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The Workplace Bully: Adopt a Sumo Wrestler’s Tactics to Battle Back

Doing battle with a workplace bully is a little like sumo wrestling. Sumo wrestlers try to force each other out of a ring either by using superior strength or catching their opponent off guard. When a target confronts a workplace bully, they shouldn’t use physical strength. But they can disarm a bully that is using intimidation—the bully’s strongest weapon—by adopting a positive mindset.

Nothing puzzles a workplace bully more than a positive attitude on the part of his target. The bully is looking for a reaction. Imagine what happens when the target doesn’t react.

Therefore, your challenge in taking on the workplace bully is to act consistently positive.

Your task is to react to every “blow” with a sense of detachment.

Let’s look at the experience of a typical target when she took this advice:

Charlene was the new team leader for a manufacturing company. She had to learn about the company’s products quickly, and she was up to the task.

Nancy, a peer and team member, however, displayed little confidence in Charlene. She verbally attacked Charlene, and criticized her leadership. She even sabotaged a sales campaign that was instituted shortly after the team came together.

When Charlene looked at her team during one Monday morning meeting, she saw she was losing them.

She knew it was time to take on the workplace bully.

The weekend before Charlene put her plan into action, she set aside some time for an “attitude adjustment.” She did things she liked to do. She took her children to the park on Saturday and took a long run that afternoon. She and her husband got a baby sitter and went out to a movie on Sunday night. Every time she thought of Nancy, she told herself she was enjoying himself now and would deal with Nancy on Monday morning.

Monday morning came and with it, the meeting that always started the week. This morning, however, was different.

  • When Nancy arrived late, Charlene made a mental note to talk to her later. Nancy frequently arrived after meetings had begun, and Charlene told her privately after the team meeting that this behavior wasn’t acceptable. Nancy looked surprised, grumbled and walked away.
  • When Charlene handed out a strategy already agreed to by the team, Nancy sighed loudly and said under her breath, “This will never work.” Charlene countered with, “I’m sorry, Nancy. I couldn’t hear you.” Nancy didn’t repeat her complaint.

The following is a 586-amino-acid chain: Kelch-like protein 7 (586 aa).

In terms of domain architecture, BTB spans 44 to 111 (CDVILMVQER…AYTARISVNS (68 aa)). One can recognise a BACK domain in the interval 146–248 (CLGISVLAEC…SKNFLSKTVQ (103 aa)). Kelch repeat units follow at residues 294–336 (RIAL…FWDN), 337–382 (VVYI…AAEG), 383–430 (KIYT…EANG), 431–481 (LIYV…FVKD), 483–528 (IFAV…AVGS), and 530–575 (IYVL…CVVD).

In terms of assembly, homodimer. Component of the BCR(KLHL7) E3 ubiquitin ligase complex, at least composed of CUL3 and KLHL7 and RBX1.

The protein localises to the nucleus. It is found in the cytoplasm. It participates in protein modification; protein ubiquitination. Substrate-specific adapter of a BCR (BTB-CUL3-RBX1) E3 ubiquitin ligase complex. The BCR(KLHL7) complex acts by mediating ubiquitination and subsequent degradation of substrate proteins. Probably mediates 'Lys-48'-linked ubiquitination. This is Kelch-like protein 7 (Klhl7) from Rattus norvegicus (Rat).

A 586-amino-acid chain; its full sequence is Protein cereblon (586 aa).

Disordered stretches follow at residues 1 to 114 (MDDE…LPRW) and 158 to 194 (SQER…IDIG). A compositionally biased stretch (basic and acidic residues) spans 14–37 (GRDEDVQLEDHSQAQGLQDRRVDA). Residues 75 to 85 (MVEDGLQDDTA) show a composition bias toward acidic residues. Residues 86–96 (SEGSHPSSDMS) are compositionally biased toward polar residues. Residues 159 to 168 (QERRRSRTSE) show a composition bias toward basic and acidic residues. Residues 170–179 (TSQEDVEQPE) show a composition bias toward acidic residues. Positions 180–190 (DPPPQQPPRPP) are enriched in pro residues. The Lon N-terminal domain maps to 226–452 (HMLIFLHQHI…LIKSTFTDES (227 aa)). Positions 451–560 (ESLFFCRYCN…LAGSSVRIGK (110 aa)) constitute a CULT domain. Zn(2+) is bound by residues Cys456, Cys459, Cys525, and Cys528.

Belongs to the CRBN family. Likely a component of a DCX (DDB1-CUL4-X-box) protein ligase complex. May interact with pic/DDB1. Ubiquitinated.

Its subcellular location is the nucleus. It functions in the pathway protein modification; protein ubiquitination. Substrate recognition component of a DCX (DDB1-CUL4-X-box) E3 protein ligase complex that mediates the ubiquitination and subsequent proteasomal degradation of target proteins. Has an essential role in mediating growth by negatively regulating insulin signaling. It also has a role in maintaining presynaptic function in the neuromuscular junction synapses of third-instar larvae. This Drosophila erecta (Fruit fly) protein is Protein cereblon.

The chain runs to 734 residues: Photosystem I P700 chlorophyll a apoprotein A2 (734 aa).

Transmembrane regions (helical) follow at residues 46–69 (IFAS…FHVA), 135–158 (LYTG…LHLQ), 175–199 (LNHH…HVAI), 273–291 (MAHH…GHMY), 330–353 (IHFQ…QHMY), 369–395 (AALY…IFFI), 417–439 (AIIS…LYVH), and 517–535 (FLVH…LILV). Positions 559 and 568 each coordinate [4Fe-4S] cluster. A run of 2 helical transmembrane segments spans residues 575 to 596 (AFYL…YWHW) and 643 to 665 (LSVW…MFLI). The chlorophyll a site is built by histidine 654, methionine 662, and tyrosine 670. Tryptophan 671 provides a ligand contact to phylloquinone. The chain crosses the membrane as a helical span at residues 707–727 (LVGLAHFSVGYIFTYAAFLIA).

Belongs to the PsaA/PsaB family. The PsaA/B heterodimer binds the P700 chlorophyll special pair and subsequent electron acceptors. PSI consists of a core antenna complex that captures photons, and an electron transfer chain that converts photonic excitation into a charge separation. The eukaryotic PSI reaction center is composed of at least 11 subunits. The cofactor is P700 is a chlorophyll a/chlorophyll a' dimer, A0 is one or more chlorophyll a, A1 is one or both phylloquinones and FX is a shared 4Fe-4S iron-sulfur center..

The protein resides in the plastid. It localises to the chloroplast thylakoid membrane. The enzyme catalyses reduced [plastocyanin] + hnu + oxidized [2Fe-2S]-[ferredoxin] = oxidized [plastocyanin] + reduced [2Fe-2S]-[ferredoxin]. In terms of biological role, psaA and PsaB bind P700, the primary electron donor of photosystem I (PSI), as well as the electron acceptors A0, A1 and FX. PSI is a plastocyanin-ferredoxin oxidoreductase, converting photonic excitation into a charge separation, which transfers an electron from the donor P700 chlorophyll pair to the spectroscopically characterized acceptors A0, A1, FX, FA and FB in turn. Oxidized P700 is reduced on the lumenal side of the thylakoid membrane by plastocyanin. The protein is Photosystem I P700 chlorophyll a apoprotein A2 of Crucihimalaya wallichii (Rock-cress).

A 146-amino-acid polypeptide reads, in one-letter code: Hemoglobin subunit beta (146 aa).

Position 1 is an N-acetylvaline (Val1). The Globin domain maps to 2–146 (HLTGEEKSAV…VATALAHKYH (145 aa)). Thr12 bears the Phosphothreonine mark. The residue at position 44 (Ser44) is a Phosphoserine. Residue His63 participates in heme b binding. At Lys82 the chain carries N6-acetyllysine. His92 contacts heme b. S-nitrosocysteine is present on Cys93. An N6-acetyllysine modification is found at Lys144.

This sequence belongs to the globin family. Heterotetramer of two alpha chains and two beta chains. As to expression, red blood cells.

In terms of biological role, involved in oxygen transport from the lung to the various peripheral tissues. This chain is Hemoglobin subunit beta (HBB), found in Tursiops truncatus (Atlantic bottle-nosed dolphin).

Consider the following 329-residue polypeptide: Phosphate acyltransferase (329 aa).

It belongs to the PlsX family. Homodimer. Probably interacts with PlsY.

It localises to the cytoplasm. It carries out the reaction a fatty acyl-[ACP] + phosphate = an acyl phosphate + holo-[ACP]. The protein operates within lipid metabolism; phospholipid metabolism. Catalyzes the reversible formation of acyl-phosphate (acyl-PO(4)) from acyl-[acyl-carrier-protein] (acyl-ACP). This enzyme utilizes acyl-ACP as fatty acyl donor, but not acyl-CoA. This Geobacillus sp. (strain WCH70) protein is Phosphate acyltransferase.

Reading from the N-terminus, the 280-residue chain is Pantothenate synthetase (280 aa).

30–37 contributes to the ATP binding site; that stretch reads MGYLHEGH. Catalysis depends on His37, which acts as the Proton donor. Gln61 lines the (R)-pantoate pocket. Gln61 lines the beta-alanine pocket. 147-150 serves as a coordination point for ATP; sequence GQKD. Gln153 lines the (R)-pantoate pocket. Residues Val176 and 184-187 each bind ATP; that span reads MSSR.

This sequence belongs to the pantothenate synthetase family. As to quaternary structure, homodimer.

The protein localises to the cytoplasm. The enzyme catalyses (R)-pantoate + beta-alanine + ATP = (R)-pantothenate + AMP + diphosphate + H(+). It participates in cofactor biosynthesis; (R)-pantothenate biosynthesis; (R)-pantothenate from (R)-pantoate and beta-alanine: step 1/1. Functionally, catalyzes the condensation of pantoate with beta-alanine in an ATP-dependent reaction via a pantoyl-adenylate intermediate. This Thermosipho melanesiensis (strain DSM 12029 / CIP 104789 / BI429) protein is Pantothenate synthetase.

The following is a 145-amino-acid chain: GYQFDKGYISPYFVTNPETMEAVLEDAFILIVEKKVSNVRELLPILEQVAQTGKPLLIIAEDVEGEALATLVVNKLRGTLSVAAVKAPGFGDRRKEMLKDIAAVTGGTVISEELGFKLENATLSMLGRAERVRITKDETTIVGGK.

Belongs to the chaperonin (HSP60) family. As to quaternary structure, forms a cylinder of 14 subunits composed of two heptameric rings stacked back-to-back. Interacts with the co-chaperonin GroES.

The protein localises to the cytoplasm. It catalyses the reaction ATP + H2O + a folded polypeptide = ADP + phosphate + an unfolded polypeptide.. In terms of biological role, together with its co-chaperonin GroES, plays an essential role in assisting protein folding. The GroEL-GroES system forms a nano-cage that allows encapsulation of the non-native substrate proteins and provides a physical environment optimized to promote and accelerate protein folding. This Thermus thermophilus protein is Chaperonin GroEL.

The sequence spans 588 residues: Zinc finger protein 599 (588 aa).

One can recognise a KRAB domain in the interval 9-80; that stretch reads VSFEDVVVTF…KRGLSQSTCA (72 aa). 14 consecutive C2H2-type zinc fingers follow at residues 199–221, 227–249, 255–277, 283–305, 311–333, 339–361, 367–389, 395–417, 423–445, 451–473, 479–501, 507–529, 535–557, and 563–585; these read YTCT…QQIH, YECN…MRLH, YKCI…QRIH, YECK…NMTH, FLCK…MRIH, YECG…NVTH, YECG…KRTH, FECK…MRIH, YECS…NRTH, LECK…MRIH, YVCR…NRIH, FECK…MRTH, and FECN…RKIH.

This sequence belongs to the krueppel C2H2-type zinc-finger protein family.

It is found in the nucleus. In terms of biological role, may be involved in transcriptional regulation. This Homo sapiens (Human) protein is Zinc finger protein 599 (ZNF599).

• When Nancy interrupted with a foolish question, Charlene answered her with a brief, concise statement and went back to what she was saying without missing a beat.

Throughout the meeting, Charlene held the upper hand.

Nancy saw she couldn’t shake her. Charlene maintained a relaxed posture and always responded positively. She didn’t show Nancy any enthusiasm, but she wasn’t rude either.

This wasn’t the end of Nancy’s bullying ways, however. Two days later Nancy came in swinging again. Charlene persisted. She continued to respond in a positive manner as:

  • She gave Nancy direction and feedback clearly, honestly and in short, simple sentences. Bullies often take advantage of rambling explanations to act puzzled or ask questions on insignificant points.
  • She used humor to make light of Nancy’s attacks. Even when Nancy was vicious, Charlene responded as if she were quietly amused instead of offended.
  • She asked Nancy questions, like, “What is it about making an in-person call that you don’t understand?” or repeated her statement instead of trying to convince Nancy by explaining.

Most importantly, Charlene maintained her positive approach. Her face and body looked relaxed. Nancy and others saw it. Little by little, Nancy bullied less often. She never became an ally; occasionally, she still went on the attack.

But Charlene remained true to her mission. Like the victorious sumo wrestler, her opponent could not force her out of the ring. Charlene had learned the advantages of a positive approach to disarm her workplace bully.

Valerie Cade, Founder
Bully Free at Work